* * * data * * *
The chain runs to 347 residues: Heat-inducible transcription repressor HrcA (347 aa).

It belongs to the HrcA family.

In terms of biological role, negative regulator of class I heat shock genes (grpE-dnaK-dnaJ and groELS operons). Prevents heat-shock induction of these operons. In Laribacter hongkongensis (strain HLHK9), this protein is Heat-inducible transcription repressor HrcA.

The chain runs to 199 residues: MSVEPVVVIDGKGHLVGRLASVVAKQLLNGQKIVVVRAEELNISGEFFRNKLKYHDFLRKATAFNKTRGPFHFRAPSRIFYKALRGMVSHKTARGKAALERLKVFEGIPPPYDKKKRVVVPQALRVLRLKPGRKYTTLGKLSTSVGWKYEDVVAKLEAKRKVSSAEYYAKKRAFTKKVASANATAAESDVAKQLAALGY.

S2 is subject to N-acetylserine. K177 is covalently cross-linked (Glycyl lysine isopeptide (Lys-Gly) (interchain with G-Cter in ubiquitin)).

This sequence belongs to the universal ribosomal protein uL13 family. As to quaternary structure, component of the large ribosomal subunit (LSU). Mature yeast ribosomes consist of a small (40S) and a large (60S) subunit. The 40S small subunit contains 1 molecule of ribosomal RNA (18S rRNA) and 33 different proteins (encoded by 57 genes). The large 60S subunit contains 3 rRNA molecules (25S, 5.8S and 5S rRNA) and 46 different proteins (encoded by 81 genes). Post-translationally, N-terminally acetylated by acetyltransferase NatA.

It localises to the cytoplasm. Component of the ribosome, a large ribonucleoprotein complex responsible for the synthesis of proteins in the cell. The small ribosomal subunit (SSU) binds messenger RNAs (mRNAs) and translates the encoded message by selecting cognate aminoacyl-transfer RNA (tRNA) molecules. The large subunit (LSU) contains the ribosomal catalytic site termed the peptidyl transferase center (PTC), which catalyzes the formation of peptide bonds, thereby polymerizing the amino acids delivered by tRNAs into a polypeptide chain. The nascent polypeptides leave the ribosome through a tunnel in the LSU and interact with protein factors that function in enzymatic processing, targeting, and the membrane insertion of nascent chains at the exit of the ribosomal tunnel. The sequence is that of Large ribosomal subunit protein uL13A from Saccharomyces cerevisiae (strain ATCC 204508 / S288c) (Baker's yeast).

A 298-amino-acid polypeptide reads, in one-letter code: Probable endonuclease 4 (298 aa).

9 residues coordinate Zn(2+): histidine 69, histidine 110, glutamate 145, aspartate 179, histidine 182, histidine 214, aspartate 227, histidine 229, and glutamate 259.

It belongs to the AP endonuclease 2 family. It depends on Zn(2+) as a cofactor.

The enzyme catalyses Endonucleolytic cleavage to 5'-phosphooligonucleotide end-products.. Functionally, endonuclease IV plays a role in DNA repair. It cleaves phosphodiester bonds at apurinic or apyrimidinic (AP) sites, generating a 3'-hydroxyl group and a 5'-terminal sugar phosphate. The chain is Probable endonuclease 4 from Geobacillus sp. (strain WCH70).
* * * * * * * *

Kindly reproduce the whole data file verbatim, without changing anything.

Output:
The chain runs to 347 residues: Heat-inducible transcription repressor HrcA (347 aa).

It belongs to the HrcA family.

In terms of biological role, negative regulator of class I heat shock genes (grpE-dnaK-dnaJ and groELS operons). Prevents heat-shock induction of these operons. In Laribacter hongkongensis (strain HLHK9), this protein is Heat-inducible transcription repressor HrcA.

The chain runs to 199 residues: MSVEPVVVIDGKGHLVGRLASVVAKQLLNGQKIVVVRAEELNISGEFFRNKLKYHDFLRKATAFNKTRGPFHFRAPSRIFYKALRGMVSHKTARGKAALERLKVFEGIPPPYDKKKRVVVPQALRVLRLKPGRKYTTLGKLSTSVGWKYEDVVAKLEAKRKVSSAEYYAKKRAFTKKVASANATAAESDVAKQLAALGY.

S2 is subject to N-acetylserine. K177 is covalently cross-linked (Glycyl lysine isopeptide (Lys-Gly) (interchain with G-Cter in ubiquitin)).

This sequence belongs to the universal ribosomal protein uL13 family. As to quaternary structure, component of the large ribosomal subunit (LSU). Mature yeast ribosomes consist of a small (40S) and a large (60S) subunit. The 40S small subunit contains 1 molecule of ribosomal RNA (18S rRNA) and 33 different proteins (encoded by 57 genes). The large 60S subunit contains 3 rRNA molecules (25S, 5.8S and 5S rRNA) and 46 different proteins (encoded by 81 genes). Post-translationally, N-terminally acetylated by acetyltransferase NatA.

It localises to the cytoplasm. Component of the ribosome, a large ribonucleoprotein complex responsible for the synthesis of proteins in the cell. The small ribosomal subunit (SSU) binds messenger RNAs (mRNAs) and translates the encoded message by selecting cognate aminoacyl-transfer RNA (tRNA) molecules. The large subunit (LSU) contains the ribosomal catalytic site termed the peptidyl transferase center (PTC), which catalyzes the formation of peptide bonds, thereby polymerizing the amino acids delivered by tRNAs into a polypeptide chain. The nascent polypeptides leave the ribosome through a tunnel in the LSU and interact with protein factors that function in enzymatic processing, targeting, and the membrane insertion of nascent chains at the exit of the ribosomal tunnel. The sequence is that of Large ribosomal subunit protein uL13A from Saccharomyces cerevisiae (strain ATCC 204508 / S288c) (Baker's yeast).

A 298-amino-acid polypeptide reads, in one-letter code: Probable endonuclease 4 (298 aa).

9 residues coordinate Zn(2+): histidine 69, histidine 110, glutamate 145, aspartate 179, histidine 182, histidine 214, aspartate 227, histidine 229, and glutamate 259.

It belongs to the AP endonuclease 2 family. It depends on Zn(2+) as a cofactor.

The enzyme catalyses Endonucleolytic cleavage to 5'-phosphooligonucleotide end-products.. Functionally, endonuclease IV plays a role in DNA repair. It cleaves phosphodiester bonds at apurinic or apyrimidinic (AP) sites, generating a 3'-hydroxyl group and a 5'-terminal sugar phosphate. The chain is Probable endonuclease 4 from Geobacillus sp. (strain WCH70).